Text: Rainer Kayser
In his quest to understand quantum phenomena, with his pioneering work Martin Plenio has paved the way for their application in information technol-ogy. At the Center for Quantum Engineering, which is currently being estab-lished at the University of Ulm, Plenio will – in addition to quantum information technology – also be working on quantum effects in biology.
In the world of atoms, the rules of classical physics fail to apply; instead atoms are governed by the laws of quantum physics. As it is impossible to break up matter – and also energy – into infinitely smaller particles, it occurs in tiny portions called “quanta”. Depending on the particular view, these minuscule components of matter sometimes appear in the form of a wave, sometimes as particles; they can occupy two or more different states simultaneously, and particles that are far removed from each other remain in contact in a way that defies our general understanding of the world.
Martin Plenio feels very much at home in this world. “I try to understand quantum phenomena so that they can be used in technology”, explains the physicist who, born in Kassel, will now be returning to Germany from Imperial College in London. In his research, Plenio is mainly focusing on quantum information technology, i. e. applying quantum phenomena to the areas of data processing and data transfer. To give an example, quantum computers, which make use of overlapping states in multiparticle quantum systems, would be able to perform calculations a great deal faster than conventional computers.
Plenio‘s work has earned him the highest international acclaim. The Humboldt Professorship now allows him to make a smooth transition to the Center for Quantum Engineering at the University of Ulm, which is currently being established. For his work, he can practically take his entire working group from London to Germany with him. “Another advantage for us lies in the fact that there are many high-calibre experimental physicists to collaborate with in the future”, the scientist, who many years ago went to London on a Feodor Lynen Research Fellowship from the Alexander von Humboldt Foundation, is pleased to say.
A theoretical physicist, Plenio, who always keeps an open mind for possible alternatives, relies heavily on experimental testing in his work: “Even though I‘m not in the lab myself, I collaborate very closely with experimental physicists.” This means that my theoretical musings can be instantly tested by way of practical experiments. And reciprocally, the results from the experiments can be immediately incorporated in the theory again.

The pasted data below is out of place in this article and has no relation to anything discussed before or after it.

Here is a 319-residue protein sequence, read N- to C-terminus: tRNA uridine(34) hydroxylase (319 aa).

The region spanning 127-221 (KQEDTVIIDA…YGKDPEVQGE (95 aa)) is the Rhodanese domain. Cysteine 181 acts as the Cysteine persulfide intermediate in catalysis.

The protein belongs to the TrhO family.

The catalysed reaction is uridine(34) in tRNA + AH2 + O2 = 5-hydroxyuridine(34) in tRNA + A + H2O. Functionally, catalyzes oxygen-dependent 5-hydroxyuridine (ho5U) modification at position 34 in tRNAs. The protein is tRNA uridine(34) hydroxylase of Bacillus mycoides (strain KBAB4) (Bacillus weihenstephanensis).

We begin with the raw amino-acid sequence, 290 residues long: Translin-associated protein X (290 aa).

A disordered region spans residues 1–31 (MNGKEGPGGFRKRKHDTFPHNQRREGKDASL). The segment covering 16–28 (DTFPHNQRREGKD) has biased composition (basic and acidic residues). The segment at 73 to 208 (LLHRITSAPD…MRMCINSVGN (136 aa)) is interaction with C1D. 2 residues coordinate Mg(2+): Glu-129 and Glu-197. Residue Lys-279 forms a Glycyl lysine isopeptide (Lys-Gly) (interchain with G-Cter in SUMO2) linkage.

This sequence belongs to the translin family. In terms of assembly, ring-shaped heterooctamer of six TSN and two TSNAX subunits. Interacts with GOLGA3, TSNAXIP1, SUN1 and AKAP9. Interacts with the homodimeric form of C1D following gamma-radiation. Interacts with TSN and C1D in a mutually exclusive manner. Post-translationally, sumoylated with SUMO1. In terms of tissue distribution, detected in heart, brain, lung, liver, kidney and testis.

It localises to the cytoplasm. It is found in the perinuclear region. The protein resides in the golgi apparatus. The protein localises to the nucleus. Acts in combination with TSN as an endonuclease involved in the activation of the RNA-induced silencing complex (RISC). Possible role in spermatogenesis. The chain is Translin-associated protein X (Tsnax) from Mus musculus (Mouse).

Particularly his work on what is known as entanglement has earned the quantum physicist an outstanding reputation in academic circles. It is a phenomenon in which two or more particles can only be described as a complete system. In other words, the particle states are connected irrespective of their spatial distance. Initially dismissed by Albert Einstein as “spooky action at a distance,” numerous experiments have since successfully proven that entanglement does, in fact, exist.
The fact is that this understanding of entanglement has an immediate practical use as is shown by the following example: In the case of photons, which resemble the energy quanta of light – or, generally speaking, electromagnetic radiation – entanglement mostly refers to polarisation, i. e. the vibration direction of the electromagnetic field. This means that measuring the polarisation of a photon of an entangled pair will thus immediately also determine the polarisation of the other photon. Entangled photon pairs like these play a significant role in a new area called coding technology, for example. In the field referred to as quantum cryptography, entangled photons guarantee secure transmission of the key – any attempt to eavesdrop on the connection will destroy the quantum correlation and thus immediately reveal that the wires are being tapped. Among other things, Plenio and his colleagues have developed a new method for the efficient production of entangled particles that are far removed from each other – a step of paramount importance in quantum cryptography.
Plenio‘s work on the further development of entanglement theory and particularly of entanglement measures ranks among his outstanding research achievements. “It allows us to measure the strength of the quantum correlation”, the scientist explains, “and in this way we can estimate how secure these quantum information processes are.” In Ulm Plenio primarily intends to develop the theoretical and experimental basic principles that are necessary to control quantum phenomena in atoms, ions and photons – a principle for technical application. Secondly he plans to investigate the function of quantum phenomena in the field of biology. This is because quantum effects are immensely important in the process of photosynthesis, for example. The many different inﬂ uences that originate from the environment (dubbed noise by physicists) are supposed to have a disruptive effect here. However, in his research Plenio was able to show that the opposite is, in fact, the case: “Nature seems to actually take advantage of the inﬂ uence that noise has on quantum effects by using it to improve energy transport.” This decisively increases the efficiency of the energy transport in plants and bacteria. “We are taking a completely new approach, and it is turning into a red-hot field of research thanks to the progress we are currently making in our experiments.” The in-depth process knowledge gained from these experiments could help develop far superior solar cells. Thus it is possible that quantum phenomena will not only revolutionise the field of information technology but also energy technology.